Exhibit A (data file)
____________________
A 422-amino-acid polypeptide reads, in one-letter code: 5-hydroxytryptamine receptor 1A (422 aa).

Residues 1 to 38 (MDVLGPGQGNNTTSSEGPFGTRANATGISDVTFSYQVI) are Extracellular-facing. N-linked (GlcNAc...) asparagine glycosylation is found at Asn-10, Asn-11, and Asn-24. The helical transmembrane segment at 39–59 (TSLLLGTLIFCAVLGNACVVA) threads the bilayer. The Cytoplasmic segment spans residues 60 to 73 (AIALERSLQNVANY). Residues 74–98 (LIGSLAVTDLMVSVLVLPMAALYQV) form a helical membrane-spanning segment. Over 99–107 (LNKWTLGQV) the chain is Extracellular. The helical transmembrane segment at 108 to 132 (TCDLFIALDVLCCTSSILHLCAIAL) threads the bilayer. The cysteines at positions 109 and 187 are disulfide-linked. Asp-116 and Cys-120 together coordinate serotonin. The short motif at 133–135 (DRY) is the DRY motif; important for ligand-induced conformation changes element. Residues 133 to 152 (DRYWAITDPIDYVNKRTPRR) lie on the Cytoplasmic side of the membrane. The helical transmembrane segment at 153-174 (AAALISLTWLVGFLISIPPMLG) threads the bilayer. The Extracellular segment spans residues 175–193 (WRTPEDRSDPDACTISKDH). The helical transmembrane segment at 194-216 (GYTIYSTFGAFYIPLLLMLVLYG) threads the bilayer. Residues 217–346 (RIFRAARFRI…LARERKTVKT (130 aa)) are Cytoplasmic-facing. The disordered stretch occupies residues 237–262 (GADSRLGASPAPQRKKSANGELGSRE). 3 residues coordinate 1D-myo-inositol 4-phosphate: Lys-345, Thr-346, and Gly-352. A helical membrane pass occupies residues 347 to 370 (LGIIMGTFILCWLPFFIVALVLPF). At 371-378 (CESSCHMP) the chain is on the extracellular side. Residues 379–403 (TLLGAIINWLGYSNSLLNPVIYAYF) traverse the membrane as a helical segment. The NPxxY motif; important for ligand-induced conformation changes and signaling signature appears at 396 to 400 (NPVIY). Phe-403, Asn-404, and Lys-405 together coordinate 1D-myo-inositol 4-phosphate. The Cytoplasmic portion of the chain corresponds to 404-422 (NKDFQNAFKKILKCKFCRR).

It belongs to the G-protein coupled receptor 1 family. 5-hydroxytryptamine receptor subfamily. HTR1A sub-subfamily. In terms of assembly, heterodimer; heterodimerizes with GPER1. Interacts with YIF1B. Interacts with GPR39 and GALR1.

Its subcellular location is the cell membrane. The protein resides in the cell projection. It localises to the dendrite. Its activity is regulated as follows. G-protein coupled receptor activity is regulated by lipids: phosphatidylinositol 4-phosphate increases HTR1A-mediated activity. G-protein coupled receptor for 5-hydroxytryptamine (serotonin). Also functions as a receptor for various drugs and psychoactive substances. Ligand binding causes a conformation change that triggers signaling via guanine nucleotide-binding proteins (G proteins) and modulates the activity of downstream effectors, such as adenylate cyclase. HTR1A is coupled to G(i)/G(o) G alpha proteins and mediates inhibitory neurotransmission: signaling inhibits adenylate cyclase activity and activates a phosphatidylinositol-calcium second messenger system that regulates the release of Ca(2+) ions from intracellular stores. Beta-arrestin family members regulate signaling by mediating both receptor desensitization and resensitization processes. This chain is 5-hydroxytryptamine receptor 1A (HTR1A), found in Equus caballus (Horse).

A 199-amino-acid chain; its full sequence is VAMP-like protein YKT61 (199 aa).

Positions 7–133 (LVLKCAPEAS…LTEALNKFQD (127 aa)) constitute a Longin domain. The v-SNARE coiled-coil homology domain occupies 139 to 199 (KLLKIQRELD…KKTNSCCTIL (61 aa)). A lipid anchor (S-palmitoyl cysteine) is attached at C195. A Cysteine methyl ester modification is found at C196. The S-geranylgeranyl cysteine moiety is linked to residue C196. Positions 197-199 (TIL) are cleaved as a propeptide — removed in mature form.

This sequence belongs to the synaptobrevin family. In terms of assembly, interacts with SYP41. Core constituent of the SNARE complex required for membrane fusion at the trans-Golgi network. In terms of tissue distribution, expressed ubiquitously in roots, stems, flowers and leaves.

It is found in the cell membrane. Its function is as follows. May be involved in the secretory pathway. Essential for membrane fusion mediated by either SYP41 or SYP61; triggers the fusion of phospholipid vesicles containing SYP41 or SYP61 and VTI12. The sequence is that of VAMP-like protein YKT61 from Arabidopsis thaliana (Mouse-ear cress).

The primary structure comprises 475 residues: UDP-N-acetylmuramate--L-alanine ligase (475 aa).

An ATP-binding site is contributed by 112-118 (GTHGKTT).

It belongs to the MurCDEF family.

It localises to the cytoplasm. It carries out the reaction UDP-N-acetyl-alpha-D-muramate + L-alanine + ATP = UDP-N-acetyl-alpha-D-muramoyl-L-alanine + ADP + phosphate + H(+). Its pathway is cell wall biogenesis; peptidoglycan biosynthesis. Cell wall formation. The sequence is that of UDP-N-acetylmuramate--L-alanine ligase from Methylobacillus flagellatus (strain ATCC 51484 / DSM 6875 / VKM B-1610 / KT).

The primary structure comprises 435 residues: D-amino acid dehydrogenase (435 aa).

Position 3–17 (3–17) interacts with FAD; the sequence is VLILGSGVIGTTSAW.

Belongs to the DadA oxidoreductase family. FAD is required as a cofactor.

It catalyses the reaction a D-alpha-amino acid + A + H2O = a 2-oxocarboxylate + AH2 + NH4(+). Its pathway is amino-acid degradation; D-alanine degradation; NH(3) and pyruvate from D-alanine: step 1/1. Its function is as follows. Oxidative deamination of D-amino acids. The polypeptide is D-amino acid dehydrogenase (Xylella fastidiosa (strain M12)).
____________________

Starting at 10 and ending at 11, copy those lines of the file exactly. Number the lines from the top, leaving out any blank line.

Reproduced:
An ATP-binding site is contributed by 112-118 (GTHGKTT).

It belongs to the MurCDEF family.